Questionnaires must not only be easily understood on the part of the respondents but it should be well-arranged and structured so that it will be easier to analyze and interpret (Trochim, 2008). It is also important to ensure that the questionnaire is short and it flows in a manner as to keep the respondent interested in answering. Unnecessary or irrelevant questions should be dealt away with.
- Response scale
An important feature of a well-designed questionnaire is the selection of an appropriate response scale where respondents may rate their experience or perception on a scale of, for instance, one to five, one being lowest and five being the highest (Trochim, 2008).
- Ensure pre-testing of the questionnaire
It is very important to pilot test your questionnaire in order to point out what changes need to be made and how the instrument can be improved.
After pre-testing the questionnaire, a final version will be produced based on the feedback and evaluation.
Application in context.
Learning about questionnaire design and construction allowed me to make a strong connection on the importance of surveys in market research. Based on my actual circumstances, I am interested on starting up a digital marketing business and my target audience are individuals who are inclined to use the Internet and social media in their commercial transactions. When I visit social media websites, several short online questionnaires pop up and asks the user certain questions on website usage. These questions are meant to map the frequency of user engagement with a particular social media platform, in what I could hypothesize is an attempt by the company to pull out of a profile of their user base. User data will be extremely important in making market decisions and offering suitable product choices for users. I was also able to evaluate the online survey forms that some websites offer in order to get to know their customers better. Most just deal with demographic data which are actually boring and length. I was able to link the lessons I obtained from the research workshop to come up with an initial design for a questionnaire to determine user preferences in online shopping.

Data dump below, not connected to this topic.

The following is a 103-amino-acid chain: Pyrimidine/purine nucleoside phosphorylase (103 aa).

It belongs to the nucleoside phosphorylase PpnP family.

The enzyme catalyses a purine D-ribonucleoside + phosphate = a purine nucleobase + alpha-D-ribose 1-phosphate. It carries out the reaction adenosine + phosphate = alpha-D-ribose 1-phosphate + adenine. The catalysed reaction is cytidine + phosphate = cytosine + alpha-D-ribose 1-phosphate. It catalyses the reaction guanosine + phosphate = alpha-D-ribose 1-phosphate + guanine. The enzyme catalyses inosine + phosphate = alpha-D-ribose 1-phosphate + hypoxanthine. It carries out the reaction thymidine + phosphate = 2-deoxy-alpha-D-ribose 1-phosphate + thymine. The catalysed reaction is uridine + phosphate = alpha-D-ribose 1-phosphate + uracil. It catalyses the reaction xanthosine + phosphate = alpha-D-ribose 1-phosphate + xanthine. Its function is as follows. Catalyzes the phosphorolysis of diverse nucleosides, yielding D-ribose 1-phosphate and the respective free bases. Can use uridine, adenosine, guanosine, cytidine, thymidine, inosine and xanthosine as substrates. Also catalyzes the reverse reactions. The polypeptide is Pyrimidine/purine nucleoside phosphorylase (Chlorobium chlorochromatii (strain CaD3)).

Learning more about questionnaire design and construction has allowed me to appreciate the science of survey-making especially its relevance in market research (Brown, 2008). I was able to tie the connection between a good and well-design survey questionnaire to more sound decision-making process in marketing and management (Webb, 2000; Schonlau et al., 2001). Understanding the impact of surveys in ascertaining user perceptions and employee satisfaction provided better insight for me of its importance. Due to the additional insight I learned from the research workshop, I was able to evaluate with certainty and guidelines some of the previous questionnaires I had constructed in relation to my work and I was able to assess its strong and weak spots.
Based on the learning outcomes of the research workshop, I can say with confidence that I now have a clear appreciation of the importance of a good questionnaire design. I now also have a newfound appreciation on how important preparatory work is in designing the questionnaire and identifying clear what your research objectives are. I am now more challenged to design future market survey questionnaires in the future for my own personal use as well as those related to the demands of my profession.
There was a great deal of unlearning which occurred as a process of engaging in the research workshop. The difference between being a respondent in a survey questionnaire is immense compared to when you have to design the questionnaire yourself. You need to appreciate the relevance of the content in the questionnaire as well as the suitability of the design. In short, I now consider questionnaire design both a science and an art. It is a science because it needs to be systematic; on the other hand, it becomes an art because you need to be creative and innovative so that the questionnaire keeps the respondent engaged and interested.
In light of the learning outcomes of the research workshop, I have undertaken the construction of a preliminary survey questionnaire to produce a demographic profile of the users of a website that I manage as well as to determine user satisfaction on the design, layout, and ease of use of the website. I have scheduled it to be pre-tested among a circle of my friends in order to determine what parts of the survey needs to be improved.
Brown, L. (2008). Market research and analysis. Chicago: Wildside Press.
Canada Business Network. (2016). Conducting market research. Retrieved from http://canadabusiness.ca/business-planning/market-research-and-statistics/conducting-market-research/designing-a-questionnaire/
Food and Agriculture Organisation. (2012). Chapter 4: Questionnaire Design. Retrieved from http://www.fao.org/docrep/w3241e/w3241e05.htm
Miller, T. W. & P. R. Dickson (2001). "Online Market Research." International Journal of Electronic Commerce 5(3), 139-167.
Schonlau, M., R. D. J. Fricher, et al. (2001). Conducting Research Surveys via E-mail and the Web. New York: RAND Publications.
Trochim, W. M. K. (2008). Social research methods. Retrieved from: http://www.socialresearchmethods.net/kb/survwrit.php
Webb, J. (2000). "Questionnaires and their Design." The Marketing Review 1, 197-218.